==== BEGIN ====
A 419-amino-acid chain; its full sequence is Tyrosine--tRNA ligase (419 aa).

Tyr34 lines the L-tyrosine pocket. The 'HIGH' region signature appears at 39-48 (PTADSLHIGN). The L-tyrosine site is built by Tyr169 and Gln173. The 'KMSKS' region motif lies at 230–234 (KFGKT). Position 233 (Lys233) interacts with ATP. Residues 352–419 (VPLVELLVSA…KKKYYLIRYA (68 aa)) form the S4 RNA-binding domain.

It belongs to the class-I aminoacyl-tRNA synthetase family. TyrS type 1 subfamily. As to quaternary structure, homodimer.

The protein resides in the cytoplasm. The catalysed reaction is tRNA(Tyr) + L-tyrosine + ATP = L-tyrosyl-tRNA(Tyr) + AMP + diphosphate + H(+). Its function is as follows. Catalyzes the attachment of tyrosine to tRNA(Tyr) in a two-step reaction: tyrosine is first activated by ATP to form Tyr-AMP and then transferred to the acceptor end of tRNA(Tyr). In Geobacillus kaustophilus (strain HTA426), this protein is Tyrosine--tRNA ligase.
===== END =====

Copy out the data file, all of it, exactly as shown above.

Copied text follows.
A 419-amino-acid chain; its full sequence is Tyrosine--tRNA ligase (419 aa).

Tyr34 lines the L-tyrosine pocket. The 'HIGH' region signature appears at 39-48 (PTADSLHIGN). The L-tyrosine site is built by Tyr169 and Gln173. The 'KMSKS' region motif lies at 230–234 (KFGKT). Position 233 (Lys233) interacts with ATP. Residues 352–419 (VPLVELLVSA…KKKYYLIRYA (68 aa)) form the S4 RNA-binding domain.

It belongs to the class-I aminoacyl-tRNA synthetase family. TyrS type 1 subfamily. As to quaternary structure, homodimer.

The protein resides in the cytoplasm. The catalysed reaction is tRNA(Tyr) + L-tyrosine + ATP = L-tyrosyl-tRNA(Tyr) + AMP + diphosphate + H(+). Its function is as follows. Catalyzes the attachment of tyrosine to tRNA(Tyr) in a two-step reaction: tyrosine is first activated by ATP to form Tyr-AMP and then transferred to the acceptor end of tRNA(Tyr). In Geobacillus kaustophilus (strain HTA426), this protein is Tyrosine--tRNA ligase.